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Jointing with a #4 stanley baily hand plane

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Forum topic by spooled posted 715 days ago 1365 views 0 times favorited 9 replies Add to Favorites Watch
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spooled

25 posts in 1640 days


715 days ago

Topic tags/keywords: 4 stanley baily

I recently bought a used stanley bailey #4 plane. I tried jointing a
4/4 piece of cherry for a bed I am building. I couldn’t get it to plane smoothly, it chatters. What is wrong< me or the plane? should I be using a different type of plane?

-- Charlie,Treasure coast


9 replies so far

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Brett

620 posts in 1287 days


#1 posted 715 days ago

Lots of things could be happening.

How old is the plane? Can you figure out what type number it is? (http://home.comcast.net/~rexmill/planes101/typing/typing.htm).

Chatter can be caused by a frog surface that is not flat, a cap iron that is not tight enough, grain that is difficult, insufficient pressure on the plane, and probably many other reasons.

A Stanley #4 plane can joint just fine when it is properly tuned and used, but it is probably inadequate for jointing boards that are longer than 2 or 3 feet. Jointing with a #4 can be done if you have an extremely accurate (and long) straightedge (the tool, not a straight edge of a board) to use as a reference, but obviously a longer plane (a #7 or #8) will make things easier.

-- More tools, fewer machines.

View 8iowa's profile

8iowa

1489 posts in 2365 days


#2 posted 715 days ago

The #4 was/is designed for final smoothing of the surface.

For jointing, a #5 or better yet a #7 will give much better results. The “rule of thumb” is that a plane can joint a board about three times as long as it’s length.

Sharpening of course is a whole field of study in itself. Chris Schwarz’s book “Handplane Essentials” has a wealth of information that can shorten the learning curve.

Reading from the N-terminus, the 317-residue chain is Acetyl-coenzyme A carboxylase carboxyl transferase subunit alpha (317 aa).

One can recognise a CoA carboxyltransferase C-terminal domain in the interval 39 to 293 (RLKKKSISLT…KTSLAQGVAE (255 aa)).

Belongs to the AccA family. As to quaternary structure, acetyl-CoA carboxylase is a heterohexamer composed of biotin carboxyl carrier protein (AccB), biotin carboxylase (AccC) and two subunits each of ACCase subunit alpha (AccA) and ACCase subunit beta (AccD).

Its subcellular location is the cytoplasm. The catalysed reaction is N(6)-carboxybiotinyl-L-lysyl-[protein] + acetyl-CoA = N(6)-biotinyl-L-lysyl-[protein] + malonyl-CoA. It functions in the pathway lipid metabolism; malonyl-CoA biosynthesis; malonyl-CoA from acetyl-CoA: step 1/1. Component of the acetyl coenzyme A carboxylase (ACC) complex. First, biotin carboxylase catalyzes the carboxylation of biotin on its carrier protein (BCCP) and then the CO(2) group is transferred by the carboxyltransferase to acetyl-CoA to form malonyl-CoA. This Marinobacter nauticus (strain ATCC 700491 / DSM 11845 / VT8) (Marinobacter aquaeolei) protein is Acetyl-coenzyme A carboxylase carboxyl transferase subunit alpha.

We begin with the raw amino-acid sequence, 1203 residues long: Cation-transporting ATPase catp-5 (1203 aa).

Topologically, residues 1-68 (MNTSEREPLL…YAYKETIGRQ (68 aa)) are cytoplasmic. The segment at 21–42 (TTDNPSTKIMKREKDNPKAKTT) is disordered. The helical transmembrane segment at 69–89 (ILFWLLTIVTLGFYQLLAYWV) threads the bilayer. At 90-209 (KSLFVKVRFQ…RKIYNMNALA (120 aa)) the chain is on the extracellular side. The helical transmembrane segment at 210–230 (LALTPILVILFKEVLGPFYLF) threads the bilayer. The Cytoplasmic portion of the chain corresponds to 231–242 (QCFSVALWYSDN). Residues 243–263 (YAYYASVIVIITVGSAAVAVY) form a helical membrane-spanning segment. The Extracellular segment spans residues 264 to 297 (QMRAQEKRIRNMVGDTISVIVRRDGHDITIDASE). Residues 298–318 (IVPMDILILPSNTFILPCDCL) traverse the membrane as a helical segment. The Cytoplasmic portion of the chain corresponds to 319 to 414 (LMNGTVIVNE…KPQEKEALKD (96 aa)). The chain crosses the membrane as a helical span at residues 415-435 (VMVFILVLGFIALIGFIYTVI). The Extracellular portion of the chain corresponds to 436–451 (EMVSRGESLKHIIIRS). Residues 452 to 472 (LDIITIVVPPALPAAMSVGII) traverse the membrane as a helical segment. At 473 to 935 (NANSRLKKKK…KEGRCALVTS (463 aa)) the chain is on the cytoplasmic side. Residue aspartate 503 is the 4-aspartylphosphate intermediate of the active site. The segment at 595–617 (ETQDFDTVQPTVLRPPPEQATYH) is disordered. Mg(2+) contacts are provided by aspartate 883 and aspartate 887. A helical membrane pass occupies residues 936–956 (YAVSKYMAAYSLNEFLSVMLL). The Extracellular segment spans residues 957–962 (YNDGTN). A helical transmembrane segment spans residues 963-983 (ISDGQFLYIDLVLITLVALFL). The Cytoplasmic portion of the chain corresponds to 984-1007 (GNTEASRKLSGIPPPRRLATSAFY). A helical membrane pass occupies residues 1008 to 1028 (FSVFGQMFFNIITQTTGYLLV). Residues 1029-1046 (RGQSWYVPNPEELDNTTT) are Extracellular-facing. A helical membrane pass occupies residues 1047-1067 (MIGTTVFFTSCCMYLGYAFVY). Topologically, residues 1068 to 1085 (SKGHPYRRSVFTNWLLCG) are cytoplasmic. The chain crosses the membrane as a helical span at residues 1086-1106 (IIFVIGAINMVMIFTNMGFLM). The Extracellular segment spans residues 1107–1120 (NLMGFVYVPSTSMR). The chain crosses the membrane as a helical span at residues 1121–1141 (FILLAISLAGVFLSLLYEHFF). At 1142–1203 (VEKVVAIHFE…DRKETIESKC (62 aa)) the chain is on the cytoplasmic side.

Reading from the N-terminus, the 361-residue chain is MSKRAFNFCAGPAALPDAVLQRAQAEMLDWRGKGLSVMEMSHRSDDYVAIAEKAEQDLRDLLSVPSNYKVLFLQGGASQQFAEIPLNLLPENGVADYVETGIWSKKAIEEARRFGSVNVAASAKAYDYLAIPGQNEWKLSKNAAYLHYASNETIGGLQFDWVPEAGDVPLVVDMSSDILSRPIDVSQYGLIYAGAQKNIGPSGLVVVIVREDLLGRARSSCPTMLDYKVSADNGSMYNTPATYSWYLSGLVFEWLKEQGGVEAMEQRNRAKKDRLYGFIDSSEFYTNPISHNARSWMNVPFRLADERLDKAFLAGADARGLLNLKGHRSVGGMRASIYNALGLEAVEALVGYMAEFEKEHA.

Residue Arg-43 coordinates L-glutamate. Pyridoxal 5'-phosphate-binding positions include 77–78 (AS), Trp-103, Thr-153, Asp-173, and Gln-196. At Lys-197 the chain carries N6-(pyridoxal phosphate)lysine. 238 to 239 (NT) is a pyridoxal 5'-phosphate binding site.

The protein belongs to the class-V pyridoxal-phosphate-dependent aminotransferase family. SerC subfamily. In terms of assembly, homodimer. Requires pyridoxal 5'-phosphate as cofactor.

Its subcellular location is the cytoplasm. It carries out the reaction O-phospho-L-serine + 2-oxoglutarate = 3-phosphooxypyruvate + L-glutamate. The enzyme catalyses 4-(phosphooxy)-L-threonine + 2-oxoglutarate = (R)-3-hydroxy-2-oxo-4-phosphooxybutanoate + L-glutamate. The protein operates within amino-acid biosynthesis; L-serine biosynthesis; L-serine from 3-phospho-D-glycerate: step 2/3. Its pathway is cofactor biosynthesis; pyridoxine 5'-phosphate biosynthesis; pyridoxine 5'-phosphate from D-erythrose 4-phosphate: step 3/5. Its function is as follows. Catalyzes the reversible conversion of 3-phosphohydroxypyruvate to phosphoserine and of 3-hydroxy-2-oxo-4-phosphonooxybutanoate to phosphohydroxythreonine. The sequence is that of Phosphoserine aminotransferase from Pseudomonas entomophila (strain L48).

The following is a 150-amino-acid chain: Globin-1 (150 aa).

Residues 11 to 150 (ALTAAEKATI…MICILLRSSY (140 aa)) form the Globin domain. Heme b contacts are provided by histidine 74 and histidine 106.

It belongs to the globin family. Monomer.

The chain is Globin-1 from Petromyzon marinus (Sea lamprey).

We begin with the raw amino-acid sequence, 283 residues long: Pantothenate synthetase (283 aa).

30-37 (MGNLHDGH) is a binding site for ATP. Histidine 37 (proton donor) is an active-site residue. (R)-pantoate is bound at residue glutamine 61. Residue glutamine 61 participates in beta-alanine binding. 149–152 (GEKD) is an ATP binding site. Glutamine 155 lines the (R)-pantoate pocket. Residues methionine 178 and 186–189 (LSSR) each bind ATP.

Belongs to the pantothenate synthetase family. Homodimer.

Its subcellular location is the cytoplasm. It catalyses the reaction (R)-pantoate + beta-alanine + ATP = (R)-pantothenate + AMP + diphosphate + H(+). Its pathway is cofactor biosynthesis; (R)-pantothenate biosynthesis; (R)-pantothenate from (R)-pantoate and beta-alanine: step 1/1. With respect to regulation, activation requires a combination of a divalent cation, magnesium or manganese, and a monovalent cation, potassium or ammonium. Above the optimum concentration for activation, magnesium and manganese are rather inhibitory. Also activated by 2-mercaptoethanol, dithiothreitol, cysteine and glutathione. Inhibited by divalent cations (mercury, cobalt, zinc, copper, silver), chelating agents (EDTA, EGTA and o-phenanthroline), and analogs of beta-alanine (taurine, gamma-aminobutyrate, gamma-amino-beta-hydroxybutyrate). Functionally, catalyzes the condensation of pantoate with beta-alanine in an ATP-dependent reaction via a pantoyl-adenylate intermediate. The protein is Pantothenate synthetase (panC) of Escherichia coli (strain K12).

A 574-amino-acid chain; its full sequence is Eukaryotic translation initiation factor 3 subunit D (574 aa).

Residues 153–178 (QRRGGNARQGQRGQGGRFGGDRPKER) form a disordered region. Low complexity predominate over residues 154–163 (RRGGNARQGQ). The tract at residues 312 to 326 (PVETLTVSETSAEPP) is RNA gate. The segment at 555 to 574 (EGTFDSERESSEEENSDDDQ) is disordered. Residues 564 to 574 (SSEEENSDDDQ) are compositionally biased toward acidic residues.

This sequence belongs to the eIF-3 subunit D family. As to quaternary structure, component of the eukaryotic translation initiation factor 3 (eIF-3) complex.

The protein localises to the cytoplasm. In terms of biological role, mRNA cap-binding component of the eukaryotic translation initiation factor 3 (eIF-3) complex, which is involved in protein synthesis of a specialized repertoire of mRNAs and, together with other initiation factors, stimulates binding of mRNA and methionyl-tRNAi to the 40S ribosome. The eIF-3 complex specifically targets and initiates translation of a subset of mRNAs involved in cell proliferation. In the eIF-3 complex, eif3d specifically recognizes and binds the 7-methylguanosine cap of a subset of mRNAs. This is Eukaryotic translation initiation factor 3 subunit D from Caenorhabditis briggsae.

-- "Heaven is North of the Bridge"

View Brad's profile

Brad

813 posts in 1344 days


#3 posted 715 days ago

First thing to do is to tune up your new plane. There’s plenty written here on lumberjocks on how to do that. Search on “rehab”, “restore” and/or “tune” handplane and have at it.

If you still get chatter on that cherry board make sure that you’re planing with the grain not against it.

-- "People's lives are their own rewards or punishments."

View ITnerd's profile

ITnerd

261 posts in 1203 days


#4 posted 715 days ago

The general rule is you can joint a piece of wood 2-3 times longer than your hand plane, so a 4 limits you to a pretty short piece of wood, it is more a smoother than a jointing/try plane.

Chatter is a seperate issue, and could be the result of several things; I’ve listed them in the order of things that caused my chatter problems in the past, from most to least likely:

Not sharp enough – to paraphrase Chris Schwarz’ book ‘Sharp fixes almost everything’.
Too deep a cut – back off the iron completely, and move it down until it barely kisses the wood.
Going against grain – you will also get tearout in most wood if this is the case.
plane iron not bedded properly to frog – some lapping may be required.
frog not mated properly to body – some lapping may be required.

Try running down this list, and see if you get any improvement. If nothing works, show us some pics of the wood that you’re struggling with. try to get a raking (slanted) light on it, so we can see the results of your planing effort.

Hope this helps,
Chris

-- Chris @ Atlanta - JGM - Occam's razor tells us that when you hear hoofs, think horses not zebras.

View Don W's profile

Don W

14670 posts in 1172 days


#5 posted 715 days ago

Chris is dead on and I’ll add, the frog bolts are loose, the frogs not flat are and the caps mot tight.

-- Master hand plane hoarder. - http://timetestedtools.com

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spooled

25 posts in 1640 days


#6 posted 714 days ago

Thanks guys for all the info. I will check everything out that was mentioned and give a report .

-- Charlie,Treasure coast

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spooled

25 posts in 1640 days


#7 posted 714 days ago

After reading all the advice, making sure all screws are tight, sharp blade. all adjustments ok, I questioned myself if the blade could be installed upside down. My only other planes are a couple of block planes, one cheap, one more expensive. The #4 Stanley Bailey plane I bought had the blade oriented the same as my block planes so I assumed it was correct?! I found a stanley PDF parts breakdown and noticed the blade in mine to be upside down. Assembled it the correct way and it works great. I just need to flatten the sole some more and work a little more on the sharpness. Thanks for all the help.

-- Charlie,Treasure coast

View Brett's profile

Brett

620 posts in 1287 days


#8 posted 714 days ago

The blade on a Stanley Bailey plane is thin, so the cap iron is essential to maintain stiffness. If the blade were installed upside down, the cap iron could not support the blade just behind the cutting edge. I think that is what allowed the cutting blade to flex and chatter.

-- More tools, fewer machines.

View CplSteel's profile

CplSteel

142 posts in 768 days


#9 posted 714 days ago

make it sharp and bevel down. Oh and the cap iron needs to be close, but not too close to the end of the blade. And then make it more sharp.

Link!

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